Arctic Monkeys, Astoria, London, April 13, 2007
It’s funny, I mentioned to one of the producers on Simon Mayo’s show today (on which I was filling in for Mark Kermode) that I was off to see Arctic Monkeys tonight, and he responded, “Why on earth would you want to do that?” It’s amazing how some people just take against them. I still love them, and tonight was the seventh time we’ve seen them. What was strange about tonight’s gig – sold out, obviously, since the demand for tickets for their current, all-too-modest UK tour far outstrips supply – was that the album from which most of the set was taken is not yet released, and thus, nobody knows the songs. This has never happened before, because even before Whatever People Say I Am Etc. was released, the fans knew every word to every song due to the sharing of the demos. Certain new numbers have been added to the setlist in the meantime to keep us on our toes, but by and large, a gig has been a communal experience. Tonight, the difference in reaction to old songs versus new was marked.
Choice cuts from the first album (Still Take You Home, Dancefloor, A Certain Romance, Sun Goes Down, Mardy Bum, Dancing Shoes) were greeted like old friends ie. with thrown beer. (Do you greet old friends by throwing beer at them?) The new stuff, barring the public domain-residing Brianstorm, went out unsung, which was an almost eerie experience at an Arctic Monkeys show. I know it’s a media privilege, but having had the album in heavy rotation for some weeks now, it was a real treat to hear such in-house and in-car favourites as Balaclava, Do Me A Favour and If You Were There, Beware live – they reproduced every guitar subtlety with amazing precision, and it was interesting to see how the duties were split between Alex and Jamie, with Alex taking on much of the detail. He’s quite the musical genius. Shame not to hear The Only Ones Who Know, 505 or Fluorescent Adolescent, but they only play for just over an hour, with no encores, so you have to be grateful for how much they do cram in, especially with two full albums to draw from now. Mark my words, by the time of the festivals, the crowd will have even the tongue-twister lyrics to Teddy Picker down pat. And the line, “Dorothy was right, though” (or “Dorofy was right, vo,” as Alex sings it) will be a communal cry. Can’t wait to see them at Glastonbury. On the telly.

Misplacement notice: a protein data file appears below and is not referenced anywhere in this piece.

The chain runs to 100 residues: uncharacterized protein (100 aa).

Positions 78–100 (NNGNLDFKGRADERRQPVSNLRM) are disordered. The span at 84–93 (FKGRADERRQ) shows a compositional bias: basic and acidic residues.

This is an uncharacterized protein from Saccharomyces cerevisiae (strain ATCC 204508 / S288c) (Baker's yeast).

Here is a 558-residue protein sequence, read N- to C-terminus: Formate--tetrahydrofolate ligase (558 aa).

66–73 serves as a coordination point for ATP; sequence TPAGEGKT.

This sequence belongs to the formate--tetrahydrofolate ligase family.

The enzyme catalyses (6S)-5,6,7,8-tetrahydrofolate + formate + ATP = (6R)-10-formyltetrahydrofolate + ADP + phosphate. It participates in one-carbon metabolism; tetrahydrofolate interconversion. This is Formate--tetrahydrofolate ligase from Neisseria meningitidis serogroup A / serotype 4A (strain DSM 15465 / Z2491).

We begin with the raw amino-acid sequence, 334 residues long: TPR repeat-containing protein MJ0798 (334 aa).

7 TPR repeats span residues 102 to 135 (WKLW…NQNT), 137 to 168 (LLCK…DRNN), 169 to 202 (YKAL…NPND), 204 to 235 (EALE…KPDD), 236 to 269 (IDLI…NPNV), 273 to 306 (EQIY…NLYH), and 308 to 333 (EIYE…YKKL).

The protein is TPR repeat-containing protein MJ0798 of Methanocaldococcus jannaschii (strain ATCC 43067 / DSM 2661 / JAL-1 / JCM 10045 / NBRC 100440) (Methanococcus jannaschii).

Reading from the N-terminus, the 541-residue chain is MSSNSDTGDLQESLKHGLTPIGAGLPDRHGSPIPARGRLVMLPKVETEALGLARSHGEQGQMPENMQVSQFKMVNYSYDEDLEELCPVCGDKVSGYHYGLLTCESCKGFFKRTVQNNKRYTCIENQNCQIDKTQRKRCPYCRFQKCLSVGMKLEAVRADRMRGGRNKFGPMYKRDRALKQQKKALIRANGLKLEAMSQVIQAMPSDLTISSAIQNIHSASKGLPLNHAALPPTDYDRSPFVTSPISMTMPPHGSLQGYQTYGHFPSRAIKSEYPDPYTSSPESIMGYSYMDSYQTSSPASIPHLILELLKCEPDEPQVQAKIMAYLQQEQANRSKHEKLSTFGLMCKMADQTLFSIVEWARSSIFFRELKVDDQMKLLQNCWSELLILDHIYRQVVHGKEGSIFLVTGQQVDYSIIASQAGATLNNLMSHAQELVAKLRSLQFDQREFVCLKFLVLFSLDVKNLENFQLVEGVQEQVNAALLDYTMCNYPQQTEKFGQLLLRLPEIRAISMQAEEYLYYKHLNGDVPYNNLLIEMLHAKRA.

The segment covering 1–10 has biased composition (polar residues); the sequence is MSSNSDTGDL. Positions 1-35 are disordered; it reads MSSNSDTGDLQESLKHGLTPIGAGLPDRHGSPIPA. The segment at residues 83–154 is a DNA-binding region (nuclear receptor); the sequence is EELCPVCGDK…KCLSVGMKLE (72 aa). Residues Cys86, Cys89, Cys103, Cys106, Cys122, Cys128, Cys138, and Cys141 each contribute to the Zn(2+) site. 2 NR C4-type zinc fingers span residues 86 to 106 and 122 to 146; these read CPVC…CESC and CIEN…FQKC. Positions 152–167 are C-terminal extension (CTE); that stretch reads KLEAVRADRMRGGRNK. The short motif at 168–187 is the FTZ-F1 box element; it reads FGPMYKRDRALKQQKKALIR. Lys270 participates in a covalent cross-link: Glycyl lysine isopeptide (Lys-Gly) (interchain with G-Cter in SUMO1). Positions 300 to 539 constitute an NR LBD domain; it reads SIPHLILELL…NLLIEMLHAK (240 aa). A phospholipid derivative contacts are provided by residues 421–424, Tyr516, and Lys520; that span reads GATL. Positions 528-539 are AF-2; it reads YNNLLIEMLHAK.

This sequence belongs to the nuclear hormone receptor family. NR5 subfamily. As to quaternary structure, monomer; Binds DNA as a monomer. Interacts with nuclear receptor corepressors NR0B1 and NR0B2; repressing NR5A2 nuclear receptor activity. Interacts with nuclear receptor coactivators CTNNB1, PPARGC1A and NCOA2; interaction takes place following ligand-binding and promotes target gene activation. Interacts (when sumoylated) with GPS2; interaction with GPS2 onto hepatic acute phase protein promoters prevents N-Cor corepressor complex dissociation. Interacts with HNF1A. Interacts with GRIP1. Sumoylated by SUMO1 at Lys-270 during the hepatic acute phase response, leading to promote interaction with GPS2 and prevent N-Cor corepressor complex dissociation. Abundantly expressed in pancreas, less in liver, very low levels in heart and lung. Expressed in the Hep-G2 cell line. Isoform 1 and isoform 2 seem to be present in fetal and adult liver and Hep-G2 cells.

A word about the venue: the Astoria, home to the Monkeys’ coming-out ball, may be historic for them, but it’s not a patch on Brixton – which, of course, they could have filled for at least a week – and standing towards the back downstairs, the sound was muddy and undynamic. Perhaps it sounded fuller upstairs, where I hope and assume people were having a better time than those on the guest balcony, who seemed immobile.
A word about the fans: are they becoming complacent about this band’s brilliance? Although fervour and beer met the old songs, it didn’t look half as mad and dangerous in the mosh pit tonight. We’ve been in the thick of the maeslstrom at the Sheffield Octagon and Brixton, and nothing like that seemed to be generated at the Astoria. Perhaps the real hardcore fans have moved away? Perhaps, due to the lottery system for ticket application, many of the hardcore simply didn’t get tickets. Either way, it’s a slightly diluted hysteria. Again, perhaps knowledge of the new songs will change all that once the album’s out. I’m really glad we went to pay our respects, and there’s little doubting the strength and variety of these dynamic new songs – nor the copper-bottomed classic status of the old ones. Arctic Monkeys really are an uncommonly gifted band, technically and creatively. If not yet in terms of showmanship. They began bang on time at 9pm – no showbiz fucking around for these young men – and with a plain backdrop, basic lighting and little in the way of repartee, they banged through 60 minutes of tight, singalong rock music, interrupted only by a green t-shirt thrown onto the stage, which landed over Alex’s mic. Not a night of surprises, but one free of bullshit. All hail.